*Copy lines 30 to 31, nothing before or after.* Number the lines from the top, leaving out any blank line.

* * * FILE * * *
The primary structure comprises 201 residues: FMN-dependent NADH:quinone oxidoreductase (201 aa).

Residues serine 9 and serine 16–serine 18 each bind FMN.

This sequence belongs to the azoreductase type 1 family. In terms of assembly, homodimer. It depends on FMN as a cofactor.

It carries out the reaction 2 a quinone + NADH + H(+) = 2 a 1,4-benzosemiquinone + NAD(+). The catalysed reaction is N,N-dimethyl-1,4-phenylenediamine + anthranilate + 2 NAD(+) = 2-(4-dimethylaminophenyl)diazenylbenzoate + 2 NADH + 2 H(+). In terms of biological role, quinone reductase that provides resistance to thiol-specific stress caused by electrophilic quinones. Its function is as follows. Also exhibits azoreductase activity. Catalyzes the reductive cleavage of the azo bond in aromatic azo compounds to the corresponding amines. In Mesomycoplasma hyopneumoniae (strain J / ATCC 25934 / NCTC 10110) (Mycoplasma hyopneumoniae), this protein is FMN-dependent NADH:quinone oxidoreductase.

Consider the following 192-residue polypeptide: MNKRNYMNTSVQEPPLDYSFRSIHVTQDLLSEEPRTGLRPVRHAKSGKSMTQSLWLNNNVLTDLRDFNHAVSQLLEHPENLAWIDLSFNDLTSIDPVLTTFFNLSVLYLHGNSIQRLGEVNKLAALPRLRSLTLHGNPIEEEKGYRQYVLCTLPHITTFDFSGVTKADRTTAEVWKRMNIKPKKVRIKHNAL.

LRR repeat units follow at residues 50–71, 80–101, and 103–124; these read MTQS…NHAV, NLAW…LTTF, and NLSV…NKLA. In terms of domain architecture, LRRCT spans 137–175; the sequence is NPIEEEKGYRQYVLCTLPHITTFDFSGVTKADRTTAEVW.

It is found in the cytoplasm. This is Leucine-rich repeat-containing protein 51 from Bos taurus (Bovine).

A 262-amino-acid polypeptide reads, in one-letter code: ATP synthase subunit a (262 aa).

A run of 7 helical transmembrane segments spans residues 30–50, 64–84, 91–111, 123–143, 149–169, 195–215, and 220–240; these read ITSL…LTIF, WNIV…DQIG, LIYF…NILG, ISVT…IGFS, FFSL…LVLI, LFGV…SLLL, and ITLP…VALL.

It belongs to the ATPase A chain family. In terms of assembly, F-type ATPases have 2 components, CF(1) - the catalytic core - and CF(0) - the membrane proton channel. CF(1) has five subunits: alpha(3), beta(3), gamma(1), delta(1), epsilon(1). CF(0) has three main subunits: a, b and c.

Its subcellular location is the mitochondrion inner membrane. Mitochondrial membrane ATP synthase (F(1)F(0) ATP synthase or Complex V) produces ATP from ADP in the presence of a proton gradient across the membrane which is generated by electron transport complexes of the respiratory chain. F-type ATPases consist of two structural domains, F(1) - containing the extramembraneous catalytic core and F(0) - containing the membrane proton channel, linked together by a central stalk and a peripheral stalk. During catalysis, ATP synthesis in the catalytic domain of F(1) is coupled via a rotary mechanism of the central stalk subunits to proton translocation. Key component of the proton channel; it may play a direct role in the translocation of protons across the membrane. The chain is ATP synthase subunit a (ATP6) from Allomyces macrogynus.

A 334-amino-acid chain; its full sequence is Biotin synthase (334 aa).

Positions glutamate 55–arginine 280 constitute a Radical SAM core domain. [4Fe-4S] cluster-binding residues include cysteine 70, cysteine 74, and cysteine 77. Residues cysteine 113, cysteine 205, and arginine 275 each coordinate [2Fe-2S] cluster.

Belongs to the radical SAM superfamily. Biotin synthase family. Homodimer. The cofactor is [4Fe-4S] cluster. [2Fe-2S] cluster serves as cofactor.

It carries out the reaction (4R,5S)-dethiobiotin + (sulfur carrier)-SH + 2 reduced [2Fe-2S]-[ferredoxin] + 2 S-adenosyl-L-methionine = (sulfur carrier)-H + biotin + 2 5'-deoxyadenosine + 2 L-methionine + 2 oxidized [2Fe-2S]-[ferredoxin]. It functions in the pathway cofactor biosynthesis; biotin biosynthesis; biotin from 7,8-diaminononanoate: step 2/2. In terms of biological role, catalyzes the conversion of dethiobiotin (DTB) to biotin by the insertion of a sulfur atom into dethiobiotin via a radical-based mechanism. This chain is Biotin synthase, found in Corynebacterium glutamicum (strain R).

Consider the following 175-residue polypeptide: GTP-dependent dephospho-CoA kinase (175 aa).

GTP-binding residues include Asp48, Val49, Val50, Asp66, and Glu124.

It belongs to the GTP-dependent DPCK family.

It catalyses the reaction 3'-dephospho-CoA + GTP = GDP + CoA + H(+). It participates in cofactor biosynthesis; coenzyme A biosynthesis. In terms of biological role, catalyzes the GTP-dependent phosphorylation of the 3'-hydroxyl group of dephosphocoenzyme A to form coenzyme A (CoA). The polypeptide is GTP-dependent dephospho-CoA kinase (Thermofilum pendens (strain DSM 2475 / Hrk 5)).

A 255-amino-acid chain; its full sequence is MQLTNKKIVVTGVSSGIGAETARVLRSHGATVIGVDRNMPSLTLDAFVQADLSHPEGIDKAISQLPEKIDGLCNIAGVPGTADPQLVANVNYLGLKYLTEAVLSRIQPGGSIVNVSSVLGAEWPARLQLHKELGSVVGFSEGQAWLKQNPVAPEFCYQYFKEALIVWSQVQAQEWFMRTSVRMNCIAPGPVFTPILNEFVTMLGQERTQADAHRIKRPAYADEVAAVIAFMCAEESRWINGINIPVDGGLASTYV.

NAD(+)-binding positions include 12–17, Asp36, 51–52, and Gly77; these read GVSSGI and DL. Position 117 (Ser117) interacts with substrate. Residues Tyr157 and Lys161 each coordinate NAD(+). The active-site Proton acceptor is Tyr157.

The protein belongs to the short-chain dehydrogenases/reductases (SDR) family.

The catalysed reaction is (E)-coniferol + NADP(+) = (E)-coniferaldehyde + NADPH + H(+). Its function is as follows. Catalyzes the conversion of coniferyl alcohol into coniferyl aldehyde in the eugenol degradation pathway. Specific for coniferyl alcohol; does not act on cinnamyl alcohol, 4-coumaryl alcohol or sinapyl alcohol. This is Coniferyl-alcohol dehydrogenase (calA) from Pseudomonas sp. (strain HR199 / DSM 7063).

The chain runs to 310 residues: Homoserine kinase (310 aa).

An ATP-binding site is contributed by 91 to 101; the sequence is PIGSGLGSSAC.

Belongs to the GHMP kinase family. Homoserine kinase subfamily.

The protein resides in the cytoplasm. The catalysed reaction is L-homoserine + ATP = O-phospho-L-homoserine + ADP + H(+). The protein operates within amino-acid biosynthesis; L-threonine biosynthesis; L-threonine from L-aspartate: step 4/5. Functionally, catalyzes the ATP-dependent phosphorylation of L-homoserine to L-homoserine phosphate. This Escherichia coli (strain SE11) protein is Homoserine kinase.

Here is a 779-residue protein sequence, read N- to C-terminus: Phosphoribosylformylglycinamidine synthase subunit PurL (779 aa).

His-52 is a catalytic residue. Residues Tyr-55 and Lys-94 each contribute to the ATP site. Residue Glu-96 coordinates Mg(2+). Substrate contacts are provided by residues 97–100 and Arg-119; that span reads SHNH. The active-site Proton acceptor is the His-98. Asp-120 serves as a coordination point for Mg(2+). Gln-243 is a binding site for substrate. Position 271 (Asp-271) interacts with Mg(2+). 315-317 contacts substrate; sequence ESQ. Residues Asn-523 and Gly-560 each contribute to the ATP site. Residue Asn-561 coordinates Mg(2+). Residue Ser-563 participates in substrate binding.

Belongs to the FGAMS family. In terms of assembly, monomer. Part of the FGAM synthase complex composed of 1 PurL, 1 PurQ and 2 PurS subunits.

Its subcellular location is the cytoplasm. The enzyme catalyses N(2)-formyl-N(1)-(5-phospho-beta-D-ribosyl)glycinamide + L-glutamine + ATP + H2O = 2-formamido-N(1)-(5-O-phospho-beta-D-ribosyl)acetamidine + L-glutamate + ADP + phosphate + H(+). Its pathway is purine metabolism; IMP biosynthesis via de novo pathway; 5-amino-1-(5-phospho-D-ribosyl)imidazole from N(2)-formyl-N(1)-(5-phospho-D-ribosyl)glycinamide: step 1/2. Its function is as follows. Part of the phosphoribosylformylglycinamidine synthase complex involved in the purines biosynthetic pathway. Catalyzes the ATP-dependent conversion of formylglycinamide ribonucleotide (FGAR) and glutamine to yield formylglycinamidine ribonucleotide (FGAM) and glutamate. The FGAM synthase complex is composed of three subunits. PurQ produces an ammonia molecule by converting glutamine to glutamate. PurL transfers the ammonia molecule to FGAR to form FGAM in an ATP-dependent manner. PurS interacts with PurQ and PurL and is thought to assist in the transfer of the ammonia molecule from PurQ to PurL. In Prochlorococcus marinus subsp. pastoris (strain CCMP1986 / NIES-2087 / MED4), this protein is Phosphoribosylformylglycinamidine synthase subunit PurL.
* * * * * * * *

Belongs to the FGAMS family. In terms of assembly, monomer. Part of the FGAM synthase complex composed of 1 PurL, 1 PurQ and 2 PurS subunits.

Its subcellular location is the cytoplasm. The enzyme catalyses N(2)-formyl-N(1)-(5-phospho-beta-D-ribosyl)glycinamide + L-glutamine + ATP + H2O = 2-formamido-N(1)-(5-O-phospho-beta-D-ribosyl)acetamidine + L-glutamate + ADP + phosphate + H(+). Its pathway is purine metabolism; IMP biosynthesis via de novo pathway; 5-amino-1-(5-phospho-D-ribosyl)imidazole from N(2)-formyl-N(1)-(5-phospho-D-ribosyl)glycinamide: step 1/2. Its function is as follows. Part of the phosphoribosylformylglycinamidine synthase complex involved in the purines biosynthetic pathway. Catalyzes the ATP-dependent conversion of formylglycinamide ribonucleotide (FGAR) and glutamine to yield formylglycinamidine ribonucleotide (FGAM) and glutamate. The FGAM synthase complex is composed of three subunits. PurQ produces an ammonia molecule by converting glutamine to glutamate. PurL transfers the ammonia molecule to FGAR to form FGAM in an ATP-dependent manner. PurS interacts with PurQ and PurL and is thought to assist in the transfer of the ammonia molecule from PurQ to PurL. In Prochlorococcus marinus subsp. pastoris (strain CCMP1986 / NIES-2087 / MED4), this protein is Phosphoribosylformylglycinamidine synthase subunit PurL.